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Home :: Archive :: 2002 :: September ::
Re: Gratiano's Final Speech
The Shakespeare Conference: SHK 13.1966  Wednesday, 25 September 2002

[1]     From:   Chris Stroffolino <
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        Date:   Tuesday, 24 Sep 2002 09:03:09 -0700
        Subj:   Re: SHK 13.1951 MV and Gratiano's Final Speech

[2]     From:   Andrew Cooley <
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        Date:   Tuesday, 24 Sep 2002 18:11:04 +0100
        Subj:   Re: SHK 13.1951 MV and Gratiano's Final Speech

[3]     From:   David Evett <
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        Date:   Tuesday, 24 Sep 2002 17:57:40 -0400
        Subj:   Re: SHK 13.1951 MV and Gratiano's Final Speech


[1]-----------------------------------------------------------------
From:           Chris Stroffolino <
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Date:           Tuesday, 24 Sep 2002 09:03:09 -0700
Subject: 13.1951 MV and Gratiano's Final Speech
Comment:        Re: SHK 13.1951 MV and Gratiano's Final Speech

I always thought giving Gratiano the final word in MERCHANT was (and
given what those words are) was also a way of saying that once again
then Christian men still don't have a clue as to what's going on....

Chris

[2]-------------------------------------------------------------
From:           Andrew Cooley <
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Date:           Tuesday, 24 Sep 2002 18:11:04 +0100
Subject: 13.1951 MV and Gratiano's Final Speech
Comment:        Re: SHK 13.1951 MV and Gratiano's Final Speech

Larry Berkley rightly, in my opinion, links Gratiano's bawdy pun at the
end of MY to the 'her C's' joke in TN.

Indeed, Leslie A Fiedler, in 'The Stranger in Shakespeare' explains the
pun thus:

'Gratiano says, preparing to take his bow, 'so sore as keeping safe
Nerissa's ring.'  And the understanders in the pit must have roared with
laughter, remembering how in Hans's dream [a reference to a fabliau
called 'Hans Castorp's Ring'], the devil slipped a magic ring on his
middle finger, p[romising that so long as he wore it, his wife could
never betray him, and how, awakening, Hans found that finger up her
cunt.'  [his c-word, not mine]

If Fiedler is correct, then those same understanders in the pit must
also have roared at Maria's letter and the straight-laced  Malvolio's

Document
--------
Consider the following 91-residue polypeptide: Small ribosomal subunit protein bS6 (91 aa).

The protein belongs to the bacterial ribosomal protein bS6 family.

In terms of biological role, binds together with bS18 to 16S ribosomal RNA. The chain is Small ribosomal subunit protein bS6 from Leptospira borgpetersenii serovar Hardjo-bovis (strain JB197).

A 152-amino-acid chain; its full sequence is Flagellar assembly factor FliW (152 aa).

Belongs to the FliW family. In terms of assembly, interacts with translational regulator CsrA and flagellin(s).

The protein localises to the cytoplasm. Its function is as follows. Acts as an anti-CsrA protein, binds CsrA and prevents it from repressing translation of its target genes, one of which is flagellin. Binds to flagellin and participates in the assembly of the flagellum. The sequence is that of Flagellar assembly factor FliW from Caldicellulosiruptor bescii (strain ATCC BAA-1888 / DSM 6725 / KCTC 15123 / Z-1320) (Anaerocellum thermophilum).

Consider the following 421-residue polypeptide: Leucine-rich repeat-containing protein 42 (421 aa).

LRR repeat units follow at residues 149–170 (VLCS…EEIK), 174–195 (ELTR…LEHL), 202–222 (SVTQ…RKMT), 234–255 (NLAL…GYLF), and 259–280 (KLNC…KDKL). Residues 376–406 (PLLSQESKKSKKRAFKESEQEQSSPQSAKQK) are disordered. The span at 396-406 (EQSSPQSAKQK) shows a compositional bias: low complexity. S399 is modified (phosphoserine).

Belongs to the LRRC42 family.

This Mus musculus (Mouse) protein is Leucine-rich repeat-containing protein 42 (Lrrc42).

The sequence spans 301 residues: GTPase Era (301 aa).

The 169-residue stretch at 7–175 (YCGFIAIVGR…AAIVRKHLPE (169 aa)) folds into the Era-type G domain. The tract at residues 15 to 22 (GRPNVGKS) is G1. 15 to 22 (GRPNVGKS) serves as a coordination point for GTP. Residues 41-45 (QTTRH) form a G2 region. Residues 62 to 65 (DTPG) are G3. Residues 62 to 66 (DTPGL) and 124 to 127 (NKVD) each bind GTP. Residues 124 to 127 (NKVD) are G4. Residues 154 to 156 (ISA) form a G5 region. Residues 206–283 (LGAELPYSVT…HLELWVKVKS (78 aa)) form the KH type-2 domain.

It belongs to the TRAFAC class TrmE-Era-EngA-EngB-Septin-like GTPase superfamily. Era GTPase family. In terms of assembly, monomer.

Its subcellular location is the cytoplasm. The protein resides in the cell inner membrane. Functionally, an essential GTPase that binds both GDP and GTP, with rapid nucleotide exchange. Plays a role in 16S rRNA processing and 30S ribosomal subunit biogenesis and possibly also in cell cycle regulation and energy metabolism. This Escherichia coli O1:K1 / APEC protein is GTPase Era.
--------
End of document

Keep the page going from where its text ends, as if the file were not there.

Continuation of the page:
trace-reference to the obscene word.

Incidentally, I am researching cruelty and desire in MV and TN - has
anyone any useful references, please?

Andrew Cooley

[3]-------------------------------------------------------------
From:           David Evett <
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Date:           Tuesday, 24 Sep 2002 17:57:40 -0400
Subject: 13.1951 MV and Gratiano's Final Speech
Comment:        Re: SHK 13.1951 MV and Gratiano's Final Speech

Larry Barkley "find[s] Shakespeare's ending for the MV atypical.  WS has
a secondary character, Gratiano, ending the play with a bawdy pun."  Not
so atypical as all that.  Lucentio, not Petruchio, ends *Shr*; Dromio of
Ephesus rather than either Antipholus, the Duke, or Egeus, has the last
word in *Err*.  Armado, not the King, the Princess, Berowne, or
Rosalind, closes *LLL*.  Puck, not Theseus or Oberon, finishes off
*MND*.  Feste terminates *TN,* Pandarus *TC*.  I foolishly gave away my
old Harbage edition of the Works, with its very useful tables showing
the relative magnitiude of the more important roles (more detailed
versions of the same tables can be found in the 6-volume edition of the
Spevack concordance), so I can't be sure without going to the library,
but I would guess that Gratiano gets about the same number of lines and
amount of stage time as any of these.  In the histories and tragedies,
final speeches commonly go to the most highly ranked character still
alive, but some of them - Henry Tudor in *R3*, the Duke in *Rom*,
Fortinbras in *Ham*, Ludovico in *Oth* - are certainly "secondary
characters" as much as is Gratiano.  As for the "bawdy pun," it's not
one that most readers or auditors will notice unless they are on the
lookout for such things.

David Evett

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